If you’re looking for reading corner ideas, then look no further. Our reading corner ideas from across the web will have your children excited about the books in your classroom all year long!
We’ve put together some classroom reading corner ideas that are easy to implement and won’t take up too much of your time. We’d love to hear your reading corner ideas, so please share them with us on Instagram @hopeeducation_primary or on Twitter @HopeEducationUK.
Reading corner librarians
If you don’t have pupil librarians, get them. There are so many great reasons to have pupil librarians. These include (but aren’t limited to): providing pupils a sense of responsibility; helping out with reading corner displays; encouraging other pupils to visit the reading corner; tidying the books.
They can also help implement any of the following ideas. Let’s face it, anything that can help pupils be independent as well as tick some of your to-do list off is a winner.
Book of the Week
Creating excitement around a particular book is easy if you highlight it as a good one to read! Just remember to change the book over each week. Perhaps nominate a child each week to decide on the Book of Week and they must read that book and provide a review for their peers at the end. You might want to make the Book of the Week one you have read and can recommend. It might come from another class. If a weekly change over is too often, make it the book of the month, or even term.
‘New’ book arrival
Creating excitement around reading can become quite difficult, especially as children get older. However, nothing gets children more excited than a new book arrival. Now, it’s great if you can actually order a book to your classroom and let the children open it. However, this can become a costly business. So, consider borrowing one from another classroom, packaging it up, and getting another teacher to deliver it in front of the class. Boom! Pure excitement. You could always make it your Book of the Week too!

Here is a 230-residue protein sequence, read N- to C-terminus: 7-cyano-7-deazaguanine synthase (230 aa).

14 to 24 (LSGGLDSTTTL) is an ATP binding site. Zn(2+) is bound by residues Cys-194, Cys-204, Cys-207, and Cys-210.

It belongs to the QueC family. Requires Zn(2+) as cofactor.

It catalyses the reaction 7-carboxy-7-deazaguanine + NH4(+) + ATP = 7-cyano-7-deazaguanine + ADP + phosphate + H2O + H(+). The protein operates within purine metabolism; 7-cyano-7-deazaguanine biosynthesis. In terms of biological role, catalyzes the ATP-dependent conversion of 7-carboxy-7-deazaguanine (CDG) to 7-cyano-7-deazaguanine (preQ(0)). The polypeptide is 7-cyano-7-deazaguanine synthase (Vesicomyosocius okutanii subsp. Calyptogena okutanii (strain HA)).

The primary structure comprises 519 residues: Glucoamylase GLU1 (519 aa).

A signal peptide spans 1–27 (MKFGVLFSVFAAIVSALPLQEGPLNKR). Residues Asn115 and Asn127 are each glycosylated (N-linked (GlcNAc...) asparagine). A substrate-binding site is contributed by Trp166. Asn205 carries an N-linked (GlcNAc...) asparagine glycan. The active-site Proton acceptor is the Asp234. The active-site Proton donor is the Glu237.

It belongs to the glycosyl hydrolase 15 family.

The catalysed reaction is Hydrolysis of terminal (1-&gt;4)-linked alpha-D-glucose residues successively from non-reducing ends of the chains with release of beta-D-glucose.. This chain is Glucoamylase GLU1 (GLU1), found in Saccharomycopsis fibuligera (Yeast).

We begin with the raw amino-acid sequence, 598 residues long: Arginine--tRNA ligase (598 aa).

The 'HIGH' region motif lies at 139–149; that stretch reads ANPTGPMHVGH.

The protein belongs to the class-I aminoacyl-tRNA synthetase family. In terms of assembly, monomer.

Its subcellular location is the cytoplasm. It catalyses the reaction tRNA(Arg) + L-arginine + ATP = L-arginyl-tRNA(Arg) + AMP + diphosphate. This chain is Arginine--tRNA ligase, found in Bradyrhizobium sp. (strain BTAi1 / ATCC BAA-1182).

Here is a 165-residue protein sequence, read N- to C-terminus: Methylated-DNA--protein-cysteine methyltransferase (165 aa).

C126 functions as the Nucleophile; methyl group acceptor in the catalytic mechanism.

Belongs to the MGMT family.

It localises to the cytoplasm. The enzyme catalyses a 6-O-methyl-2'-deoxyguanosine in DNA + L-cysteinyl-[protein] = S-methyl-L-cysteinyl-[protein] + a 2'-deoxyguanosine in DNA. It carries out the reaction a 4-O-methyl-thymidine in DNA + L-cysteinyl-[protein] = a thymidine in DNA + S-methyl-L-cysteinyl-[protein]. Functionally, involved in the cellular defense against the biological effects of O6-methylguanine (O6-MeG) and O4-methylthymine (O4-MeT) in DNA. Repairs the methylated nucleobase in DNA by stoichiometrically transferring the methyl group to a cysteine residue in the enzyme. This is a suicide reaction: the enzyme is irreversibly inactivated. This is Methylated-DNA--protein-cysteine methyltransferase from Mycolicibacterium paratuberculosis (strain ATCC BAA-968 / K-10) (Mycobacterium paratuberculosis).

How do you find out about books you might want to read? Whether it’s from a mate or Twitter, book reviews are incredibly influential and that doesn’t change with children. Push children to write reviews of books. If you have books on display on top of shelves, accompany the book with a card that has a short review from a peer on it. That way, they can not only ask the person about the book, but they can also share what they thought at the end of it. Is there anything more lovely than two children chatting about books they’ve read?!
Mix up the reading material
A classroom reading corner doesn’t have to be just books. After all, it is a reading corner. If you’re lucky enough to have a magazine or newspaper subscription, make sure they’re available for children to read. If you don’t have a subscription, ask the pupils, colleagues, or friends if they have subscriptions to any magazine, newspaper, or comic that you could potentially have older copies of to share with the children. Mixing up the reading material is good for vocabulary, imagination, and just general reading skills.
Headphones and music
Do you like music when you read? Or pure silence? Either way, it’s good to provide music and headphones for pupils to listen to music as they read. It might help to block out classroom distractions and really focus on the book they’re reading.
Keep it comfy and clean
Cushions, soft toys, bean bags: all these items help to keep your reading corner comfy. If you want to encourage children to read, it’s a good idea to make the area comfortable and inviting by providing the ability to snuggle down with a good book. If you’re concerned about keeping your reading corner clean, it might be time for your school to invest in SteriTouch soft furnishings. You can get beanbags that are coated in antimicrobial treatment to help stop the spreading of germs.